The wide-scale travel disruption that British Airways blamed on a global I.T. failure continued for a second day on Sunday.
Thousands of passengers faced long lines and some were still stranded as hundreds of flights were considerably delayed out of Heathrow and Gatwick airports, even as the airline said that some of its systems had been restored.
The problems began around 7 a.m. on Saturday, at the start of a bank holiday weekend. The airline blamed “a major I.T. system failure that is causing severe disruption to our flight operations worldwide.”
The glitch affected the airline’s check-in and operational systems, including call centers, the airline’s chief executive, Alex Cruz, said in a video on Saturday.
By Sunday morning, “many” of its I.T. systems had returned, Mr. Cruz said in a new video. At Gatwick, they were back to running a “near full” operation, though some flights continued to be delayed. At Heathrow, the airline planned to fly all long-haul services, he said, but the “knock-on effects” of Saturday’s disruption would lead to delays and some cancellations.
Alex Cruz’s updated message to customers – 28th May 2017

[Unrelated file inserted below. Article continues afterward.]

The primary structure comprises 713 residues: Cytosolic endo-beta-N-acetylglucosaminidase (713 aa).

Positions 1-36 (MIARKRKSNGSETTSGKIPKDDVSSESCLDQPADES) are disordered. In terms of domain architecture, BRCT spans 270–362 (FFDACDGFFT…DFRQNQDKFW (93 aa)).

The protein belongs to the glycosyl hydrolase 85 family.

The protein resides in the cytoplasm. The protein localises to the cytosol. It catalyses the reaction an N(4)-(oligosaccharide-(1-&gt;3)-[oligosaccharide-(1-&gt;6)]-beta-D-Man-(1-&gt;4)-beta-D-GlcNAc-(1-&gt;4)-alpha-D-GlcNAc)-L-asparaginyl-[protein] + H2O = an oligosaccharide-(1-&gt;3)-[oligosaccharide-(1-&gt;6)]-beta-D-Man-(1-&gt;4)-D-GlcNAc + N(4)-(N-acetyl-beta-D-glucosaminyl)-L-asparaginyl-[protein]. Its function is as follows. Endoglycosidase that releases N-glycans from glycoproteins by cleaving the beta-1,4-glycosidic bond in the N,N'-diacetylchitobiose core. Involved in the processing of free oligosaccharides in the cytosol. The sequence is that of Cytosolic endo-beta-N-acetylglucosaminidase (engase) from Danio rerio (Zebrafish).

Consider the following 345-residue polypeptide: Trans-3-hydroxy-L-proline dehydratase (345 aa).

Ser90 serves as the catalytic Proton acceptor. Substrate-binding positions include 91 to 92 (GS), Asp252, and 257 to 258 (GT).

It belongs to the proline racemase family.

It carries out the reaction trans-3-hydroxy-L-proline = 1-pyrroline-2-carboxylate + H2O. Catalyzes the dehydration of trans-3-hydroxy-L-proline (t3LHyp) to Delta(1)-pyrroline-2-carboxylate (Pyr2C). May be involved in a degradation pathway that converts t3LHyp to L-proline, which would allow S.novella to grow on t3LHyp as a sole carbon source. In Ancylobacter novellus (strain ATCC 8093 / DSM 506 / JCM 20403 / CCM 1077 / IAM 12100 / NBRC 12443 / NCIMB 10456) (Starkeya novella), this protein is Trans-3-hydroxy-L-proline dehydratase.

Video by British Airways
“Everyone is upset,” Melanie Ware, who had flown from Los Angeles and was trying to reach Venice for her honeymoon, told Sky News, according to The Associated Press. “There’s people in tears.”
She added, “British Airways has ruined our honeymoon.”
Mr. Cruz apologized to the airline’s customers in the video on Sunday:
“I know this has been a horrible time for customers. Some of you have missed holidays. Some of you have been stranded on aircraft, and some you have been separated from your bags. Many of you have been stuck in long queues while waiting for information. On behalf of everyone at British Airways, I want to apologize for the fact that you’ve had to go through these very trying experiences.”
He advised passengers to check their flight status at ba.com/flightstatus before traveling to the airport. He urged people not to turn up too early because terminals were still “very congested.” At Terminal 5 at Heathrow, he said, passengers were not being let in until 90 minutes before their flight departure.
Some passengers had spent the night at the airport, but faced long lines to check in or rebook.
For those who left Heathrow on Saturday without picking up their bags, Mr. Cruz sought to assure them: “We have your bags, and we will look after them.” He said the airline would send the bags along by courier if necessary.
He said passengers could rebook flights on alternative dates until the end of November or receive refunds.
British Airways is working to get operations back to normal, he added. “We’re not there yet,” he said, “but we are doing our very best to sort things out for you.”
The G.M.B. trade union suggested that the failure could have been avoided had the airline not outsourced its I.T. work. But the airline said in a statement, “We would never compromise the integrity and security of our I.T. systems.”
The airline faced a similar problem in September, when a glitch affected check-in systems and caused delays at multiple international airports.